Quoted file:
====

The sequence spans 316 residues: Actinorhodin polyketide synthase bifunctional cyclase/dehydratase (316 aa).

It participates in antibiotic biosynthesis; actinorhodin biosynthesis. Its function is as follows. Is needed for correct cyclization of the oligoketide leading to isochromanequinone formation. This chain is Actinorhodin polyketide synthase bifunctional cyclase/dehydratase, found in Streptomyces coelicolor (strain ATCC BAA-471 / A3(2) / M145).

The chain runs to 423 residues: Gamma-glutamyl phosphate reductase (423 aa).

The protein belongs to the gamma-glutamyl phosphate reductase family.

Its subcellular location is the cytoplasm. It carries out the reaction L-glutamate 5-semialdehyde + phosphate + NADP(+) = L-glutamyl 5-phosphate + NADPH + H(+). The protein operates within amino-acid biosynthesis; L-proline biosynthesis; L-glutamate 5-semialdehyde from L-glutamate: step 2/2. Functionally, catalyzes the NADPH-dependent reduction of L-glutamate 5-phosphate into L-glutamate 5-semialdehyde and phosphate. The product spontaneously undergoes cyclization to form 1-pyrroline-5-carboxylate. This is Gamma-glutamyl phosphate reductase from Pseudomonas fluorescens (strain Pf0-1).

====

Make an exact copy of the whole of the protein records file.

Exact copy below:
The sequence spans 316 residues: Actinorhodin polyketide synthase bifunctional cyclase/dehydratase (316 aa).

It participates in antibiotic biosynthesis; actinorhodin biosynthesis. Its function is as follows. Is needed for correct cyclization of the oligoketide leading to isochromanequinone formation. This chain is Actinorhodin polyketide synthase bifunctional cyclase/dehydratase, found in Streptomyces coelicolor (strain ATCC BAA-471 / A3(2) / M145).

The chain runs to 423 residues: Gamma-glutamyl phosphate reductase (423 aa).

The protein belongs to the gamma-glutamyl phosphate reductase family.

Its subcellular location is the cytoplasm. It carries out the reaction L-glutamate 5-semialdehyde + phosphate + NADP(+) = L-glutamyl 5-phosphate + NADPH + H(+). The protein operates within amino-acid biosynthesis; L-proline biosynthesis; L-glutamate 5-semialdehyde from L-glutamate: step 2/2. Functionally, catalyzes the NADPH-dependent reduction of L-glutamate 5-phosphate into L-glutamate 5-semialdehyde and phosphate. The product spontaneously undergoes cyclization to form 1-pyrroline-5-carboxylate. This is Gamma-glutamyl phosphate reductase from Pseudomonas fluorescens (strain Pf0-1).